The question of Commonwealth air strength at the start of Operation CRUSADER has been the subject of some debate, with figures ranging from 600 to 1,000 planes being available to Air Marshal Tedder in Cairo. The strength statement can be found in the UK National Archives in AIR20/2021.
As the table below shows quite clearly, the total number of modern planes available to RAF Middle East was only around 800 including a few transport planes. While it is safe to presume that the vast majority of these would have been available for operations in the western desert, the low end of the 600 to 1,000 range seems more plausible, while the upper range is not even reached if all unserviceable and obsolete types are taken into account (the total comes to 950). The low end is especially reasonable to assume since this calculation has to take into account planes allocated to training or conversion units etc. In some cases, types were also used for other purposes than designed, e.g. 9 Wellingtons were used as what would now be called electronic warfare planes, and the 13 Douglas Bostons of No.24 SAAF Squadron were used as reconnaissance instead of bombers, thus not available for attack operations.
An interesting fact emerging from the data is the relationship between medium and light bombers, which at about 1:2 is much higher than I expected. One hears relatively little about the work done by Wellington crews in the Med, while Blenheims and Marylands feature quite a lot in the accounts.
The other important thing to note is of course on the fighters. By this point in the war the Hurricane II had been outclassed, and struggled to compete with the most modern German (Bf 109F) and Italian (Mc 202) designs. Unfortunately for the Hurricane pilots, both of these Axis types appeared in numbers in the desert during Operation CRUSADER. The considerably smaller number of Curtiss P-40 Tomahawks also could not compete with these Axis planes. See also this older entry on Italian fighter planes. While there had been high hopes for the next variant of the P-40, the Kittyhawk, which was introduced in January 1942 at the tail end of the CRUSADER operation, it also did not deliver on these hopes, and Empire crews had to wait for Spitfire V to arrive in numbers from the middle of 1942 to gain a combat edge over their opponents. Nevertheless, the combat capability gap was balanced by the much better supply situation of the Empire air force.
Lacking a critical capacity?
Looking deeper into the numbers, what appears interesting at first glance is the very small number of dedicated transport planes, just 21 for a theatre that spanned from the western border of Egypt and Malta to Somalia and then on to the Hindukush and the Turkish border. While I thought that it might be the case that some other orphaned detachments are not counted, I am now considering that the list is only counting combat aircraft, and that it ignores pure transport and communications planes or trainers. The 21 planes listed would have been labelled as ‘Bomber/Transport’ even though they would no longer serve as bombers, but would still be considered combat planes. These Bombays and Valentias seem to have been operated by No. 216 Squadron RAF, which later also flew Lockheed Hudsons as transport.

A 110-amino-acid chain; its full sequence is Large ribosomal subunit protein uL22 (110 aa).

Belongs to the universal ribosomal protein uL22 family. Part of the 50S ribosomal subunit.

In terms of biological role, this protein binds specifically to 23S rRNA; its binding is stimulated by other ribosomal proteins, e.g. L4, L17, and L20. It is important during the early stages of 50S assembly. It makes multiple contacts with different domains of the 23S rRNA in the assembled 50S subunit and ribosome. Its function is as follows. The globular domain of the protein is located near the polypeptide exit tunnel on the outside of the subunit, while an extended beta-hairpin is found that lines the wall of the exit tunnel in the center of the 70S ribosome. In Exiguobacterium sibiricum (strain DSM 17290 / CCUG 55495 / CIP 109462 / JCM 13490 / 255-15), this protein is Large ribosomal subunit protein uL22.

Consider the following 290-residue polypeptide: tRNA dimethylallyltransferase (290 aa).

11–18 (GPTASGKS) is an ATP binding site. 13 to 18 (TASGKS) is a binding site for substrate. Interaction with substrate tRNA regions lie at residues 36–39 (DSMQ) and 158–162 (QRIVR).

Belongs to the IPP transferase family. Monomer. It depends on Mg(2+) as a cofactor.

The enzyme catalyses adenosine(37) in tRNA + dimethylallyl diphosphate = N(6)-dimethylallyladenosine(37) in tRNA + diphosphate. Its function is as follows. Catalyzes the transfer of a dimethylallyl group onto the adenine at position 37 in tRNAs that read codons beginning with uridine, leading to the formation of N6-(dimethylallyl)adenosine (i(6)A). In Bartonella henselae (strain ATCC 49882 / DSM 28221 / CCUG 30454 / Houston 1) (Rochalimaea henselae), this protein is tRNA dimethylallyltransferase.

A further consideration regarding the relatively few transport planes in the theatre is linked to the Douglas D.C. 2. I am indepted to this excellent Dutch site on the history of all D.C.2 for making me research this more closely. Furthermore, as this post points out in reply to my request for information, a detachment of Douglas D.C.2 of No. 31 Squadron RAF operated in the western desert over the winter of 41/42. This squadron was at the time based in India, after supporting operations in Iraq and Syria earlier in the year, according to this squadron history. It can’t have been many planes though, since apparently the RAF only received 25 of the type. Some D.C.2 were lost on operations during CRUSADER. No D.C.2 appear on the list for RAF Middle East, this may of course be because the parent squadron was not attached to this HQ. Furthermore, this explanation does not hold in the case of No. 117 Squadron RAF, which received D.C.2 transport planes in October 1941 and was active in CRUSADER.
Odds and Ends
What is interesting is that there were still a number of Hawker Audax in squadron service – first flight in 1931… Or Vickers Vincent, based on the Wildebeest, designed in 1926… And of course the Vickers Wellesley, flown by No.47 Squadron in East Africa until December 1941. Also No. 1 Australian Air Ambulance flew four-engined DH86a for medical evacuation.
LIBYA. 1941-12. A CREW OF NO. 1 AIR AMBULANCE UNIT, RAAF, WHICH OPERATED WITH NO. 3 SQUADRON, RAAF. AWM.
Also of interest in this regard are the 3 B-17 Flying Fortress I, which belonged to No. 90 Squadron RAF, and which had been found unsuitable for operations over Europe according to this squadron history, with more detail at this link. It appears only 12 of the original 20 Fortress I were left after the daylight bombing experiments. Most of these then seem to have gone to No.220 Squadron RAF Coastal Command, which converted onto the type from either December 41 or January 42 to April 42.
Commonwealth Middle East Air Strength Nov.41 (Combat planes only)
I have kept as close as possible to the original formatting, only introducing the sub-totals and the serviceability rate (U/S = unserviceable).